On 8 June, the UN Human Rights Council (HRC) Independent International Commission of Inquiry on the OPT, including East Jerusalem and Israel, issued a report which found that “freedom of association, expression and opinion, and the right to peaceful assembly, are being violated by the Government of Israel, the Government of the State of Palestine and the de facto authorities in Gaza” (A/HRC/53/22). Introducing the report to the HRC on 20 June, Commissioner Navanethem Pillay said that “the majority of violations are being committed by Israeli authorities”. Among other issues, the report says that the commission concluded that the designations by Israeli authorities of six Palestinian non-governmental organisations (NGOs) as terrorist organisations—which Council members discussed during several meetings in 2021 and 2022—were “unjustified, undertaken to silence civil society voices, and violate human rights, including freedom of association, freedom of expression and opinion, and the rights to peaceful assembly, to privacy and to fair trial”. The report also says that the commission has “documented several cases of sexual and gender-based violence by Palestinian security forces against Palestinian women human rights defenders”. (The commission was established by HRC resolution S-30/1 adopted on 27 May 2021. While some UN member states oppose the commission’s open-ended mandate, others support it.)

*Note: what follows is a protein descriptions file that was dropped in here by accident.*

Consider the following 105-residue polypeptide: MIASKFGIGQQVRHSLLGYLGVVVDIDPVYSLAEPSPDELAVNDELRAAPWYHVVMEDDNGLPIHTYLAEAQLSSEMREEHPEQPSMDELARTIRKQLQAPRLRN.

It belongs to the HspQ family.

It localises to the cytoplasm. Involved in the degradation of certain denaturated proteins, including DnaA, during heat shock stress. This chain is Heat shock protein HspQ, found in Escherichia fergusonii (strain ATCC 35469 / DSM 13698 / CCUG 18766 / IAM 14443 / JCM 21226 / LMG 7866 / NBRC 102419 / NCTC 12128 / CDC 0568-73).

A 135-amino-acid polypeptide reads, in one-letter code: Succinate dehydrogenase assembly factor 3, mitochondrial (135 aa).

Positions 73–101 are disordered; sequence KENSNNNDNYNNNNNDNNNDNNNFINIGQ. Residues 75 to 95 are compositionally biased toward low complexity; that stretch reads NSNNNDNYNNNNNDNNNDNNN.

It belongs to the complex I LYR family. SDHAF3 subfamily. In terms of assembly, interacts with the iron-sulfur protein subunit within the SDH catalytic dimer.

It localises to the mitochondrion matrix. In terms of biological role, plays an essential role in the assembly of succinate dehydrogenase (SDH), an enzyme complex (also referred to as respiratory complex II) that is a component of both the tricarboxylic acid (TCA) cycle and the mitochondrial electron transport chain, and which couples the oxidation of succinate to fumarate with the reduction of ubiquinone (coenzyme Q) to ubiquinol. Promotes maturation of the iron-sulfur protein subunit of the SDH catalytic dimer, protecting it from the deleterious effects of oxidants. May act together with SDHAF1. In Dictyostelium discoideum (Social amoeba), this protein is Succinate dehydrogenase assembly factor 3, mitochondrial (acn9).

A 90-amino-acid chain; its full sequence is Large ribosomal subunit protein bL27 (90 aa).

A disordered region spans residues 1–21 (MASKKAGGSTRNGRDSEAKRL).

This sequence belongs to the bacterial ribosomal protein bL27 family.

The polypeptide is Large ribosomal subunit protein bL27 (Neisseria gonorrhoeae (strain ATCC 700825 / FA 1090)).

Key Issues and Options
The overarching issue for the Security Council remains to determine how it can support the resumption of political negotiations between Israelis and Palestinians to move towards a resolution of the conflict and achieve a two-state solution. The deteriorating security situation and violence against civilians remain important matters of concern for Council members. While the Council has met on “The situation in the Middle East, including the Palestinian question” twelve times in six months, it has been unable to put forward a shared strategy to prevent the further worsening of the situation.